Check It Out

November 16, 2001

With the first of the year-end holidays just a week away, it's time

for seasonal reflection and celebration.

To get in the mood, check out "Minnie and Moo and the Thanksgiving

Tree," the latest in the series the Bulletin of the Center for Children's

Books called "the cream of the beginning-reader crop." In a hilarious

romp through the food chain, Denys Cazet brings back the beloved bovines

of "Minnie and Moo and the Musk of Zorro" and "Minnie and Moo Go to



This installment finds Moo musing about gratitude on Thanksgiving

morning: "We have so much to be thankful for, and yet I feel a sadness in

the air." When turkeys Zeke and Zack emerge and beg to be hidden in an

oak tree, the seed for the first-ever Thanksgiving tree is planted.

In a less frivolous vein, Robert Merrill Bartlett explains the origins

of the holiday celebrated on the fourth Thursday in November in "The

Story of Thanksgiving." Reissued this year with luminous drawings by

Sally Wern Comport, the narrative puts the holiday in the context of a

long tradition of harvest festivals before describing the pilgrims'


Also recently added to library shelves is "Squanto's Journey," Joseph

Bruchac's story about the Patuxet Indian who helped the first New England

colony survive. Geared for children from age 4 through 8, the

fictionalized account reflects the view of a Native American who saved

the pilgrims even as he was losing his family and tribe.

Young readers might follow that up with Kate Waters' "Samuel Eaton's

Day: A Day in the Life of a Pilgrim Boy," a photo-essay told in the first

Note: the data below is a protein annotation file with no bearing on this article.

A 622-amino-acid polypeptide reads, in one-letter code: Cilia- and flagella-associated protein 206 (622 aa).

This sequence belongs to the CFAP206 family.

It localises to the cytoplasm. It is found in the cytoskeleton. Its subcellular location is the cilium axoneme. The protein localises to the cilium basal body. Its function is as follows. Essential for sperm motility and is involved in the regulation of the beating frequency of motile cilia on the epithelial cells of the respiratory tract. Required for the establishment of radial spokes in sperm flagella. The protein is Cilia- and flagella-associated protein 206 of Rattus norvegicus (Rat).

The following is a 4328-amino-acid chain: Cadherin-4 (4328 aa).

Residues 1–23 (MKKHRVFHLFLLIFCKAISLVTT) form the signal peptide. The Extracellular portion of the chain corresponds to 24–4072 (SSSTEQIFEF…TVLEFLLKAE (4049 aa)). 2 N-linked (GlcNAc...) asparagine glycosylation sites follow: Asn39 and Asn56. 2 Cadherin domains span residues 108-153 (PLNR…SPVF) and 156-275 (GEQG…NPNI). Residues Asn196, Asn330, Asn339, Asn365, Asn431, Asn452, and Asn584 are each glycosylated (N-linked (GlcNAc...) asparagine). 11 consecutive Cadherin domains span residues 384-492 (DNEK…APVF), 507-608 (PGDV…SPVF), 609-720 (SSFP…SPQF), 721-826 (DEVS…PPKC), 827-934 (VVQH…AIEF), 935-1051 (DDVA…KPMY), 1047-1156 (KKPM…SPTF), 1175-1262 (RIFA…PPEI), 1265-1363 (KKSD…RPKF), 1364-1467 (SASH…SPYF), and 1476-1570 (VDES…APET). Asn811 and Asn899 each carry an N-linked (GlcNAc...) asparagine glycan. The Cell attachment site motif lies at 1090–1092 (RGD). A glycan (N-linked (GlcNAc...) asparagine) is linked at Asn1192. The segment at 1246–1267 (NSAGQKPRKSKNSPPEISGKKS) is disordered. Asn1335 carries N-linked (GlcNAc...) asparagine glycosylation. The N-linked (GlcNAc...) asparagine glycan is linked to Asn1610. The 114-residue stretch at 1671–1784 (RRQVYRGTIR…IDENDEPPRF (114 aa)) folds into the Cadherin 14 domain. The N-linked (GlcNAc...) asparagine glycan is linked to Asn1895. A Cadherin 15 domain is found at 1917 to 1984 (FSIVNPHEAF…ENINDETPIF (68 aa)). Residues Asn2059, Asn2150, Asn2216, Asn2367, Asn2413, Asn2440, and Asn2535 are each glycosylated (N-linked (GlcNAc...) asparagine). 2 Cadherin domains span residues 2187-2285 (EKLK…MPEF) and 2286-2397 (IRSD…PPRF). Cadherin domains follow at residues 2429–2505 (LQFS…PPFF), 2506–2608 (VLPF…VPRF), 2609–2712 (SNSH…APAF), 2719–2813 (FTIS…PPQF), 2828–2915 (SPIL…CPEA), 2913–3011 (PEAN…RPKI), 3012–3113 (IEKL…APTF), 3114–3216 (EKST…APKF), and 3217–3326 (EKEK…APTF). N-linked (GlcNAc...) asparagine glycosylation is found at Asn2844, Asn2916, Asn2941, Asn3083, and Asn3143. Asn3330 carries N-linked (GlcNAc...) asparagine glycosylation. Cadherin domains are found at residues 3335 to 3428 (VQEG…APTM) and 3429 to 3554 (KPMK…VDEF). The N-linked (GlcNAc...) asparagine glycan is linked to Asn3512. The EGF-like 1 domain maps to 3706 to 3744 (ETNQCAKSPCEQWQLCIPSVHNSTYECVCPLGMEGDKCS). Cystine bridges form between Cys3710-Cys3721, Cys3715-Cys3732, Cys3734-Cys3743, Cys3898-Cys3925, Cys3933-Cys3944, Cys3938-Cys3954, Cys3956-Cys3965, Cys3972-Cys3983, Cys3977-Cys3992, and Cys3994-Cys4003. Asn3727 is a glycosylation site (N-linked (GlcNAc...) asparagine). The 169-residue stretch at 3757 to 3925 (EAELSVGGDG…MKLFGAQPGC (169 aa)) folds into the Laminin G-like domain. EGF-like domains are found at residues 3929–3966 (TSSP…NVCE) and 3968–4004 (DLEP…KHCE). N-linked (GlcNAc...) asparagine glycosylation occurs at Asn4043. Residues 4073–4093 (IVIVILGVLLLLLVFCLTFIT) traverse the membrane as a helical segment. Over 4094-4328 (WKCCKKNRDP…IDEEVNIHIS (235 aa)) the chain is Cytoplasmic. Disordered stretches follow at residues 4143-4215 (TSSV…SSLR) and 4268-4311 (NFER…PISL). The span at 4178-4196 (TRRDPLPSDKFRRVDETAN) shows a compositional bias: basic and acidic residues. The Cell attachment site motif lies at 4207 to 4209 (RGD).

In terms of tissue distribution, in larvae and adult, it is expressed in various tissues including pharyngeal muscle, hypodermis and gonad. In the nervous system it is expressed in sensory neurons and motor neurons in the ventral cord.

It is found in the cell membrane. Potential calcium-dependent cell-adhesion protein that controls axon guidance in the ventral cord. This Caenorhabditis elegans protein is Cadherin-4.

person in the vernacular of the 1620s. After learning about a 7-year-old

pilgrim boy's first experience at helping with the rye harvest and

persevering despite blisters on his hands, they may come away with

newfound thankfulness for their lives.

When it's time to focus on preparing the holiday repast, cooks will

find recipes for what Bon Appetit editors call "the most important meal

of the year" in "Bon Appetit Holidays." There are three possible

preparations for a turkey, as well as advice on carving and variations on

the turkey theme in this lavishly illustrated volume.

Once all have had their fill, fire up the VCR for "What's Cooking," an

affectionate look at four families (one Hispanic, one Vietnamese, one

African American, one Jewish), all preparing Thanksgiving dinner.

Mercedes Ruehl, Alfre Woodard, Joan Chen, Julianna Margulies, Kyra

Sedgewick and Dennis Haysbert star in this sympathetic portrait of family

conflict and togetherness that underscores the power of connecting with

what really matters this Thanksgiving.

* CHECK IT OUT is written by the staff of the Newport Beach Public

Library. This week's column is by Melissa Adams, in collaboration with

June Pilsitz. All titles may be reserved from home or office computers by

accessing the catalog at o7


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